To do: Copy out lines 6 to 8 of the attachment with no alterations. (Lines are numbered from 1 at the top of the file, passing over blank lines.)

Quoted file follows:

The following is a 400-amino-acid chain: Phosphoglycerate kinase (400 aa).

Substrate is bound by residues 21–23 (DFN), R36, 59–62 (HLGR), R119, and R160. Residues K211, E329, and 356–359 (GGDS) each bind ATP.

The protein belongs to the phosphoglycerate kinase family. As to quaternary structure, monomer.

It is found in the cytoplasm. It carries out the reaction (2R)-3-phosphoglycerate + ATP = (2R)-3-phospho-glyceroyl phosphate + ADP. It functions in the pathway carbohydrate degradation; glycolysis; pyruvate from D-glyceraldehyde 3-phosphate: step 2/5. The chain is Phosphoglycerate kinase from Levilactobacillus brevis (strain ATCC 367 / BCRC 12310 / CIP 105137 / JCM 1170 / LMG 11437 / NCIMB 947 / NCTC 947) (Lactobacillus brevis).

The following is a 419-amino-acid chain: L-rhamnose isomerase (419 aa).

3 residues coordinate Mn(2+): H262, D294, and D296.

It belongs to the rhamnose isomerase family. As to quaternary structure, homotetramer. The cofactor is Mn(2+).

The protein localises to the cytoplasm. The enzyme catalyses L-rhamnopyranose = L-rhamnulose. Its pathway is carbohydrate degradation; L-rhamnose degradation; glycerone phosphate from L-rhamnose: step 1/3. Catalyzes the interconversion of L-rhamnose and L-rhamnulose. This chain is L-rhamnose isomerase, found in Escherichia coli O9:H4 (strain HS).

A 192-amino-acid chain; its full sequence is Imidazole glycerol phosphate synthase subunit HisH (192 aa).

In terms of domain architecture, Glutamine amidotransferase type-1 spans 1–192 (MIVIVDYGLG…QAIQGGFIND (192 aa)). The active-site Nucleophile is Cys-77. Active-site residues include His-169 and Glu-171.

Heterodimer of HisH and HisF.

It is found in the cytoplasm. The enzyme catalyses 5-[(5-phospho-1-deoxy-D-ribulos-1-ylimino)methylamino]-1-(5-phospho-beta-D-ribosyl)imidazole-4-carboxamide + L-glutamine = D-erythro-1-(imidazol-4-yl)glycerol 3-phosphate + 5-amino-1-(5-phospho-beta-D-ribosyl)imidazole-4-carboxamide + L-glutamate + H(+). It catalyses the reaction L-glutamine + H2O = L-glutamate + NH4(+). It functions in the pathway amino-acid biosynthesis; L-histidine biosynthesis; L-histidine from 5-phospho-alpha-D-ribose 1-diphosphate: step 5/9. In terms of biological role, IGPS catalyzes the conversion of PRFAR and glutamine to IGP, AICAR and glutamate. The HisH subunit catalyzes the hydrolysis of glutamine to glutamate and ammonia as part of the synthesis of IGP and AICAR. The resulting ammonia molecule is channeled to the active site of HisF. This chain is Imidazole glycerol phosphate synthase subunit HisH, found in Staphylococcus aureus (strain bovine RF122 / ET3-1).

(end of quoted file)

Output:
3 residues coordinate Mn(2+): H262, D294, and D296.

It belongs to the rhamnose isomerase family. As to quaternary structure, homotetramer. The cofactor is Mn(2+).

The protein localises to the cytoplasm. The enzyme catalyses L-rhamnopyranose = L-rhamnulose. Its pathway is carbohydrate degradation; L-rhamnose degradation; glycerone phosphate from L-rhamnose: step 1/3. Catalyzes the interconversion of L-rhamnose and L-rhamnulose. This chain is L-rhamnose isomerase, found in Escherichia coli O9:H4 (strain HS).